Stars sharpen up for Tokyo Olympics
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This week, in the final few days before the track and field events start at the Olympics, we bring you up to date with the few stories that are around in what is a quiet period for fairly obvious Olympic sized reasons.
Next week’s edition will have reviews of all the latest Olympic action and links to detailed previews of the big events. Check out our merch store if you’ve not already, share it with your friends and subscribe now by clicking the buttons below. Thanks for reading.
Centro wins the “Centro Mile”
This week saw the reigning Olympic 1500m champion, Matthew Centrowitz attempt to run the American record in the mile in a specially organised event, named after himself, the “Centro Mile”.
At the start of the season, many wrote him off completely, claiming that he was unlikely to even make the US Olympic Team. He managed to silence his critics by peaking at the right time, finishing second in US Olympic Trials behind Cole Hocker. Now, seemingly trying to emulate what the Olympic 1500m final will be like trying to keep up with the likes of Timothy Cheruiyot and Jakob Ingebrigsten, Centro had his sights on Alan Webb’s record of 3:46.91.
Running in front of a crowd cheering him on and a live stream audience of over 10,000 people, he went through 800 in 1:51.6, quicker than Webb’s record. But the pace quickly began to take its toll, however, and it was clear into his second lap that he was beginning to tire. With 600 to go, he was still ahead of Webb’s record by just under a second, but his pace was quite clearly going the wrong way. With a 55.2 final lap required, he was only able to produce a 57.7, which still isn’t too bad to finish in a new personal best of 3:49.26, the 5th fastest US mile ever.
After the race, he was quick to the point. “Tired man, I’m tired. I was definitely expecting a lot more. Happy to finally crack 3:50 for sure but I was looking for something quicker tonight for sure....I felt a little bit uncomfortable through 800 and it kind of showed for the last 600m.”
With a nod to our earlier point about this being all about Olympic prep, he added, “Everyone in the 1500m is expecting a fast pace in Tokyo and today was just good prep for that.”
Converting Centro’s 3:49,26 to the 1500m, it turns out a 3:32.43, a fast time but a time that is unlikely to scare many of his competitors with several athletes having ran faster this year including Cheruiyot, Ingebrigsten, Josh Kerr, Stewy McSweyn and even Jake Wightman in Monaco last year.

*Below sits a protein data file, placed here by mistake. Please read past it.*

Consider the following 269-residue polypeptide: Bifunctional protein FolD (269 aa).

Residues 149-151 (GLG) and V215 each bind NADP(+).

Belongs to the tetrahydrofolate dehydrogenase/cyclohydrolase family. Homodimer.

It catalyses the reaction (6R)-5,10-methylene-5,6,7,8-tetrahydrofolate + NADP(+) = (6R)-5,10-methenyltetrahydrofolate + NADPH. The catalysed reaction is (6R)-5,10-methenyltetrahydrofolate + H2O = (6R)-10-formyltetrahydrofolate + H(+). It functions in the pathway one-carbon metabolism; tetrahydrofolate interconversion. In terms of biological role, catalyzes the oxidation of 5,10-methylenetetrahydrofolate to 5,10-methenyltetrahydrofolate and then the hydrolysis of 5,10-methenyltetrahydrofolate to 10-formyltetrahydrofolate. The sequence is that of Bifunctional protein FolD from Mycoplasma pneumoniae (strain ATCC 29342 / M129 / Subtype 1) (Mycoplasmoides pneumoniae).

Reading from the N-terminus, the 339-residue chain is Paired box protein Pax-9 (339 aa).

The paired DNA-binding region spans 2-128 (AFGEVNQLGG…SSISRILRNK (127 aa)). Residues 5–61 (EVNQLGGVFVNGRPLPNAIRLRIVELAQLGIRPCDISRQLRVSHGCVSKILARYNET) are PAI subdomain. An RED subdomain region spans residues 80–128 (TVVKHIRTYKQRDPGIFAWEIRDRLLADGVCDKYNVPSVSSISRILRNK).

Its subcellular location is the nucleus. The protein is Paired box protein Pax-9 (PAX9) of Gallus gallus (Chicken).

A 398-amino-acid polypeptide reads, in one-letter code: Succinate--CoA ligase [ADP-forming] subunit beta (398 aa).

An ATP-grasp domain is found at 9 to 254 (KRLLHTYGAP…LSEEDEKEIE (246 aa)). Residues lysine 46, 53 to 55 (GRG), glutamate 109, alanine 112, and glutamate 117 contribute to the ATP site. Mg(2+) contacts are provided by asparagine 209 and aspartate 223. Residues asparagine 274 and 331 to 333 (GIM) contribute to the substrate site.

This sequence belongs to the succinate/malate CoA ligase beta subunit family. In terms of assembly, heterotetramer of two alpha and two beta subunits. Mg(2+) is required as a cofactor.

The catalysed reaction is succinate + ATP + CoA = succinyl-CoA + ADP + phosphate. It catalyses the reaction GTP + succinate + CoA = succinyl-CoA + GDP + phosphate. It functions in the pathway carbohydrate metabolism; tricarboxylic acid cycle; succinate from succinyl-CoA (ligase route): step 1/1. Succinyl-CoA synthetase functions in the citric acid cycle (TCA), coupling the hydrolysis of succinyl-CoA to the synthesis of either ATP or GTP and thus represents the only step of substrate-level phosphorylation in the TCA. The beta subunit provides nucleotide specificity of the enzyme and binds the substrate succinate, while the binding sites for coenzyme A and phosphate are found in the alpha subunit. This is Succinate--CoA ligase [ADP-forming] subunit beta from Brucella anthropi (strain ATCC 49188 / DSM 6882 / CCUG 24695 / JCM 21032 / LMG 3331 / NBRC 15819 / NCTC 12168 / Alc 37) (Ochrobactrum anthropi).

After a 1:51 opening 800m, the 3:49 clearly doesn’t represent his full fitness.
Outbreak of Dever Fever in the inaugural George Gandy Memorial Mile
It was a week of big mile events as the Loughborough men lined up at the BMC Grand Prix for the George Gandy Memorial Mile, in memory of the legendary coach from Loughborough University.
Patrick Dever, NCAA 10000m Champion and British 5000m Champion took a comfortable win in 3:58.63, not quite as fast as Centro, but still a significant way ahead of next competitor Tom Mortimer, who crossed the line in 4:02.24. It was a windy day.
Runners lead the way in the Olympic Triathlon
Okay so it’s triathlon and not technically athletics or track and field, but it’s got running in it so we’re including it anyway. This week saw the Olympic Triathlon take place in Tokyo and both races could not have been more different, from the start, the weather and the manner in which the race was won.
First, the fastest runner in the men’s field, on paper, British athlete Alex Yee ran a sub 30 minute 10k to take silver, which in the heat of Tokyo is a special feat. It wasn’t quite fast enough to hold off an incredible gutsy performance from Norway’s Kristian Blummenfelt, who’s outfit made him look like a marvel superhero. Tri Man! Blummenfelt has been in-form this season and closed with a 29:36 final 10k leg to take the win by around 15 seconds.
In the women’s event, Flora Duffy won the first ever gold medal for Bermuda. Georgia Taylor-Brown, another talented runner, took second. She had to use all her running experience and talent too after she was around 20 seconds behind the leading pack going into the run after completing the last 2.5k of the cycle leg with a flat tyre!
Running community unites behind Luis Grijalva
Luis Grijalva grew up in the USA, in fact he has lived in the USA since he was 1, ONE. However, his DACA status (Deferred Action for Childhood Arrivals). As a result, he is only permitted to leave the USA for humanitarian, educational, or employment reasons and so this temporarily ended his dreams of representing his native Guatemala.
He promised to be competitive in this year’s Olympics too, having run PBs of 3:35 and 13:15 for the 1500m and 5000m respectively.
Twitter and Instagram united in support immediately to get Luis to the games and, thankfully, right at the last minute, he was granted an exception by the US Government which will allow him to compete and return to the USA on completion. He will now compete as Guatemala’s only track athlete at the entire Games!
Drama at the Olympics on the eve of the start of Track and Field action
One day before track and field starts at the Olympics, the World pole vault champion, Sam Kendricks, is out of the Games due to testing positive for covid. The entire Australian team all self isolating in their rooms and 20 athletes including half the Nigerian team are barred from competing due to insufficient drug testing.
We’ll be releasing a video on our Olympic predictions ahead of the start of the Track and Field. Keep an eye on our website and Instagram for links on where and how to watch. In the meantime, head over to our website and have a read of Olympic predictions article, by clicking here.